If you have Type 1, Type 2, or gestational diabetes, you’re at risk of developing diabetic wounds. Although common, diabetic wounds can lead to serious complications, negatively affecting your mobility and quality of life. At Wound Evolution - Wound Care and Hyperbaric Medicine in Fort Worth, Texas, wound care specialists Ashley Huddleston, MD, Autumn Savage, DO, CWS-P, and the team offer holistic, synergistic treatment for diabetic wounds. To schedule an appointment, call or book online today.
Diabetic wounds are slow-healing sores that develop on the bottom of your heels, feet, or toes. About 6% of people who experience a diabetic wound require hospitalization or experience other, more serious health problems.
Diabetic foot wounds precede 85% of diabetes-related amputations. If you have diabetes and notice a wound, it’s important to seek professional medical help right away.
Anyone with diabetes can experience a diabetic wound, but they’re especially common in Native Americans, African Americans, Hispanics, and older men. You’re also more likely to experience a diabetic foot wound if you:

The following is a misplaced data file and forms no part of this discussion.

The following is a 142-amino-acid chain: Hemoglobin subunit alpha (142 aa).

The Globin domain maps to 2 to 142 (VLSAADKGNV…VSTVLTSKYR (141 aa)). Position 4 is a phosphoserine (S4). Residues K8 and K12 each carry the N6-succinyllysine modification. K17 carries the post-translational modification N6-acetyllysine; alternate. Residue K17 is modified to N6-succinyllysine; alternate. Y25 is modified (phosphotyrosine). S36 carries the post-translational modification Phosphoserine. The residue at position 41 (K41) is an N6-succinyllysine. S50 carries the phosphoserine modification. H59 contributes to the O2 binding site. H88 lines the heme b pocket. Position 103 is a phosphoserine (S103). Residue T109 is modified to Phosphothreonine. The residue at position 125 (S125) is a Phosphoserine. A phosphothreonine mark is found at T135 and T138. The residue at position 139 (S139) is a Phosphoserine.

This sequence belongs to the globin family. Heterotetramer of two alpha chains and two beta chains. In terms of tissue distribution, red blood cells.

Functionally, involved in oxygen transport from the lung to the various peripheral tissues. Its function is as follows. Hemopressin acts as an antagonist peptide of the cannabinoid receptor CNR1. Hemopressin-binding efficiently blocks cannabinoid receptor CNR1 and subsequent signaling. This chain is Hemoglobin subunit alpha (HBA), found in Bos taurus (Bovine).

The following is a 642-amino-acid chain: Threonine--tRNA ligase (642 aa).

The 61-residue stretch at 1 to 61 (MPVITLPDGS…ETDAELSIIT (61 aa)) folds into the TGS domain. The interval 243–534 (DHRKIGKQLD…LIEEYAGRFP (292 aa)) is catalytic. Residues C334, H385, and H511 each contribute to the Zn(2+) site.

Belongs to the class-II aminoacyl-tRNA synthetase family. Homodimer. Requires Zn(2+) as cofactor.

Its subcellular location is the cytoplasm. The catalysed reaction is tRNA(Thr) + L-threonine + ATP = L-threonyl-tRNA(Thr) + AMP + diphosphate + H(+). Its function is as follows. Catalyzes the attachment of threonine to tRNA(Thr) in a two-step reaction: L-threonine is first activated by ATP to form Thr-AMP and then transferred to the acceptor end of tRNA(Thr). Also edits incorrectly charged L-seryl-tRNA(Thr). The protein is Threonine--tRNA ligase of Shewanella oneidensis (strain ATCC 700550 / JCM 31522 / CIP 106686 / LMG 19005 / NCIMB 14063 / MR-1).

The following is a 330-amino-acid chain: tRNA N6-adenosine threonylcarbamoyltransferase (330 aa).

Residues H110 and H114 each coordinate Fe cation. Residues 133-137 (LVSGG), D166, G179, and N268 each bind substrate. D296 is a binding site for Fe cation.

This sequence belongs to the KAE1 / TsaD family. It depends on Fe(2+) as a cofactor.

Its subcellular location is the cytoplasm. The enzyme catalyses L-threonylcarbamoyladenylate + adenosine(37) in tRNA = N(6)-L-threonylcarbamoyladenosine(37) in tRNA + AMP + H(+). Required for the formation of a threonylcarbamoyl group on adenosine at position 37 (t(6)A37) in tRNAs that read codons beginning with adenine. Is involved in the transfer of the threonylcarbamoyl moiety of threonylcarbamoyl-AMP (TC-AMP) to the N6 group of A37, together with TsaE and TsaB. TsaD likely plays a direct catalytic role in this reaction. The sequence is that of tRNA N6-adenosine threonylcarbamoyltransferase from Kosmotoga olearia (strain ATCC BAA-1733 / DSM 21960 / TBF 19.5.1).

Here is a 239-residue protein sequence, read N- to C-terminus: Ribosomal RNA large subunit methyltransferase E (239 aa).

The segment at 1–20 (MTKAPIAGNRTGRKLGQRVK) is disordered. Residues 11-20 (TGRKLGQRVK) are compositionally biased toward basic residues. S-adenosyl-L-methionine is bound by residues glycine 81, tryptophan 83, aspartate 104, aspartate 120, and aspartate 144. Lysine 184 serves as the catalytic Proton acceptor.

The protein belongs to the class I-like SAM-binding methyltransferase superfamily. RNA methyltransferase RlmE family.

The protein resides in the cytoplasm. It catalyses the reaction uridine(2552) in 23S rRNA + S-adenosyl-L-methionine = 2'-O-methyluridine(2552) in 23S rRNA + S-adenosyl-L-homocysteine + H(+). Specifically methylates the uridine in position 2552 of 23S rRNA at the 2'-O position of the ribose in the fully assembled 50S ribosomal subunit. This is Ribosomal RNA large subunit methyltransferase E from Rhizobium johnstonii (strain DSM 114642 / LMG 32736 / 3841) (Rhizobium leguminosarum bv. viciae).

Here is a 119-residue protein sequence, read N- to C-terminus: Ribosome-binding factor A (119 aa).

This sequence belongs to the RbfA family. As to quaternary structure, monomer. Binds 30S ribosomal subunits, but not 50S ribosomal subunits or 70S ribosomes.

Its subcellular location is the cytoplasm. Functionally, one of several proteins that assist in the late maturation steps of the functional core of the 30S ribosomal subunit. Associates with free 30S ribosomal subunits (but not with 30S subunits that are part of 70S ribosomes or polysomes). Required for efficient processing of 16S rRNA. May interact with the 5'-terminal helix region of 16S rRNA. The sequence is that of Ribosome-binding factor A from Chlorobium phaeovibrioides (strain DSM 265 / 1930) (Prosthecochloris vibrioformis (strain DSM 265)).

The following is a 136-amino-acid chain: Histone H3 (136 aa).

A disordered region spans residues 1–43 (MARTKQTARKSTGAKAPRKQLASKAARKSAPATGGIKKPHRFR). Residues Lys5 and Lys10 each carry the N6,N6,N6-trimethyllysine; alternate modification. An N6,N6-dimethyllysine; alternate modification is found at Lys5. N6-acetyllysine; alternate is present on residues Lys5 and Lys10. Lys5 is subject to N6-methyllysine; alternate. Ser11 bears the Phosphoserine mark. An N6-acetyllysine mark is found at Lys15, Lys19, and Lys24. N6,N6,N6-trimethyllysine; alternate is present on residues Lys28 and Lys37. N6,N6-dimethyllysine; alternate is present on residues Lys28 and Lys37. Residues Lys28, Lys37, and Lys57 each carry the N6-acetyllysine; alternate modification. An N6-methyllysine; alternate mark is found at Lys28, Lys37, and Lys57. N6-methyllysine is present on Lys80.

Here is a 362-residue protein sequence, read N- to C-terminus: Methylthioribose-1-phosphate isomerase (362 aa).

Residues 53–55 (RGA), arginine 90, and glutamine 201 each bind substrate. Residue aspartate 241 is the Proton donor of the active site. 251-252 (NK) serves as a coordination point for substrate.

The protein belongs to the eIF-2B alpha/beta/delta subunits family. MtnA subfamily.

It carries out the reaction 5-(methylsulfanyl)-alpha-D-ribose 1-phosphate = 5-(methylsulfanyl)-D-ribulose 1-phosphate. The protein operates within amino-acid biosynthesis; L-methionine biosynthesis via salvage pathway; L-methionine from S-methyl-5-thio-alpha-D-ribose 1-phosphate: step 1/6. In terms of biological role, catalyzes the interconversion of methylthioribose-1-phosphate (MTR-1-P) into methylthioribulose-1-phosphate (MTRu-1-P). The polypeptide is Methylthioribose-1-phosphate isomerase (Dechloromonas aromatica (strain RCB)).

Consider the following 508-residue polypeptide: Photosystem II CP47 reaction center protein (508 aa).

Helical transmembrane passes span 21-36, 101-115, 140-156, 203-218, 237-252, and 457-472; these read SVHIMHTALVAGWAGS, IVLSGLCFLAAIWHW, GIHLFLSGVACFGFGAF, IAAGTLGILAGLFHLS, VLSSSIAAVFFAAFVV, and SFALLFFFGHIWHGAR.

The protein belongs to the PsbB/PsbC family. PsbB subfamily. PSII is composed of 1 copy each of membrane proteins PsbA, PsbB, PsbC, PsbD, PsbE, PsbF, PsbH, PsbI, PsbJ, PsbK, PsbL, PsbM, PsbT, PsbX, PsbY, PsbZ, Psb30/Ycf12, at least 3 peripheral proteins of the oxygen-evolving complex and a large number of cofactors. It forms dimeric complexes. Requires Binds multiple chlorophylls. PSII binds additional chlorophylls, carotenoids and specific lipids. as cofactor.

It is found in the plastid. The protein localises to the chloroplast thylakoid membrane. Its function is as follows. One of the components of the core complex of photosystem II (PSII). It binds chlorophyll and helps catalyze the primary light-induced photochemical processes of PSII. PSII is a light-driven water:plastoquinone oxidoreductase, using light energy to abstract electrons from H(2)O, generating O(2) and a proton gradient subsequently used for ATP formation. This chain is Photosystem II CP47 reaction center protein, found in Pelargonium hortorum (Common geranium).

The length of time you’ve had diabetes also plays a role. The longer you have high blood sugar, the more likely you are to experience permanent nerve damage. This negatively affects feeling in your lower extremities, so you can cut or injure yourself and not realize it.
The symptoms of diabetic wounds vary depending on the location and severity. Common indications include:
As a diabetic wound grows larger, you might also notice a foul odor coming from it.
To diagnose diabetic wounds, the team at Wound Evolution conducts a physical exam, asks you about your symptoms and lifestyle, and reviews your medical history.
During your exam, your provider carefully observes your feet, toes, and ankles looking for tissue damage, redness, or flaky skin. Most diabetic wounds are visible to the naked eye, so it’s easy to make a diagnosis on observation alone.
If your provider suspects you have a bone infection, they might also order X-rays or an MRI.
Treatment of diabetic foot wounds usually begins with a process called off-loading. This requires you to wear special footgear or a brace, or use a wheelchair or crutches. Taking pressure off your foot reduces irritation and swelling, allowing your body’s natural healing to take place.
Your provider might also recommend compression therapy, hyperbaric oxygen therapy, wound debridement, or topical treatments like bioengineered skin grafts.
Don’t let diabetic wounds keep you sidelined. To schedule an appointment at Wound Evolution - Wound Care and Hyperbaric Medicine, call or book online today.